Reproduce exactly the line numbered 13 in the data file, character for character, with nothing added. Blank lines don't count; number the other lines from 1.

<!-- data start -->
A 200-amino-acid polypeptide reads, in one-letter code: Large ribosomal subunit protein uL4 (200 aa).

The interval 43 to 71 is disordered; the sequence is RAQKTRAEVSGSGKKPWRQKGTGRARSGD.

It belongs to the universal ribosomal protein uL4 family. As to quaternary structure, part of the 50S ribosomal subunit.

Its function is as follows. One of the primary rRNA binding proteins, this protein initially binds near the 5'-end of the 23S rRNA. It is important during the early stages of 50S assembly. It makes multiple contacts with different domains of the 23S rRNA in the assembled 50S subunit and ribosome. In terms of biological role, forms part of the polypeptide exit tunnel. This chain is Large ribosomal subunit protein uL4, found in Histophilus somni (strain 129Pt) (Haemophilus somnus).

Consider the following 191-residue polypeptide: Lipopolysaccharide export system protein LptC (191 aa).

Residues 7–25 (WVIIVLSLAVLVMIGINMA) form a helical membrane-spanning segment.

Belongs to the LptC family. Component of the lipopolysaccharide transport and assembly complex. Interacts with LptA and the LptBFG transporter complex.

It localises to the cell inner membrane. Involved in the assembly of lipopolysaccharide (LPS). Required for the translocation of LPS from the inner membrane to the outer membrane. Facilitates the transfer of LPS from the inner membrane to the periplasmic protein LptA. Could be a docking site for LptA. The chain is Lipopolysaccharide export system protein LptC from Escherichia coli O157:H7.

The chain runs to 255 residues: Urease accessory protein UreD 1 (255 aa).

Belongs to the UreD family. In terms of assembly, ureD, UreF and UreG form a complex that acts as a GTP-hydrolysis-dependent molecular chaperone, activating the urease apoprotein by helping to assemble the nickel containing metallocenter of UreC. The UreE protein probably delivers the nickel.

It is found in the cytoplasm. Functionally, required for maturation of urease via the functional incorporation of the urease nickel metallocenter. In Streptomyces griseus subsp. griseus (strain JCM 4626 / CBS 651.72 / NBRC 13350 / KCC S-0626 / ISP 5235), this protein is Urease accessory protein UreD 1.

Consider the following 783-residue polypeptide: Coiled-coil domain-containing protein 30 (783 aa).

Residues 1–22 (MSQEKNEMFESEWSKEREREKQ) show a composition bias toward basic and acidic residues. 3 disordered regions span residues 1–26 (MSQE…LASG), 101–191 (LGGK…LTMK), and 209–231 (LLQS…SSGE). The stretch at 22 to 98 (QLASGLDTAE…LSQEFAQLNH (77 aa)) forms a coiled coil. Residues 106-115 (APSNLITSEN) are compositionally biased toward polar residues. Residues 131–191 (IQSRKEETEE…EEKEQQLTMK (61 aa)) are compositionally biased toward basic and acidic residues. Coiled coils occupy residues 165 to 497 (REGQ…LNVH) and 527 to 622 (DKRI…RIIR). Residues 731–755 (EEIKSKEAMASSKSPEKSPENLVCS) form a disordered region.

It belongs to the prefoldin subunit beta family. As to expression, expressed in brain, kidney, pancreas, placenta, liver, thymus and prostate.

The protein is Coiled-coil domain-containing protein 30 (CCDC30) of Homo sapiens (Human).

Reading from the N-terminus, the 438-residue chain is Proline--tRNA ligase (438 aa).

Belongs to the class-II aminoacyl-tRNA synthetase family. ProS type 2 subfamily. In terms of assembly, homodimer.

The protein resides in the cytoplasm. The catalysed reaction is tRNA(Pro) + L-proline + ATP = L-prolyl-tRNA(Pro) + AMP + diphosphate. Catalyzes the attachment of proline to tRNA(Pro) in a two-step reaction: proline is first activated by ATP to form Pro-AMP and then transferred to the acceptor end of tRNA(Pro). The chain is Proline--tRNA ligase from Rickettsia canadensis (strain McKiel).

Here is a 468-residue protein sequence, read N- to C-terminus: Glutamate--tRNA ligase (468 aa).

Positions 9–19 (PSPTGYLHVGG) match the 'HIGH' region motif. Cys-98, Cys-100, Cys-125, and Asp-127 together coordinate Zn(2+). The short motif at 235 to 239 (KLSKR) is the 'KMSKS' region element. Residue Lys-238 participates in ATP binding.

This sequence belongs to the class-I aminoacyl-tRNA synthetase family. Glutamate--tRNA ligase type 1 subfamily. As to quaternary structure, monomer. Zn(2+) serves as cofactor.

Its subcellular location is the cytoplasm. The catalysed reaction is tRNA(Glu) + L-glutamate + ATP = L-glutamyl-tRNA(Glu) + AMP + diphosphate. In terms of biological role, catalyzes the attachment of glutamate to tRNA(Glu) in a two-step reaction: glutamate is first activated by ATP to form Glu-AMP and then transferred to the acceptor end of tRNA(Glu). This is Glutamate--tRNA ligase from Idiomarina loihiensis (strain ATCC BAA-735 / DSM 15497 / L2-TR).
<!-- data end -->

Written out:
Residues 1–22 (MSQEKNEMFESEWSKEREREKQ) show a composition bias toward basic and acidic residues. 3 disordered regions span residues 1–26 (MSQE…LASG), 101–191 (LGGK…LTMK), and 209–231 (LLQS…SSGE). The stretch at 22 to 98 (QLASGLDTAE…LSQEFAQLNH (77 aa)) forms a coiled coil. Residues 106-115 (APSNLITSEN) are compositionally biased toward polar residues. Residues 131–191 (IQSRKEETEE…EEKEQQLTMK (61 aa)) are compositionally biased toward basic and acidic residues. Coiled coils occupy residues 165 to 497 (REGQ…LNVH) and 527 to 622 (DKRI…RIIR). Residues 731–755 (EEIKSKEAMASSKSPEKSPENLVCS) form a disordered region.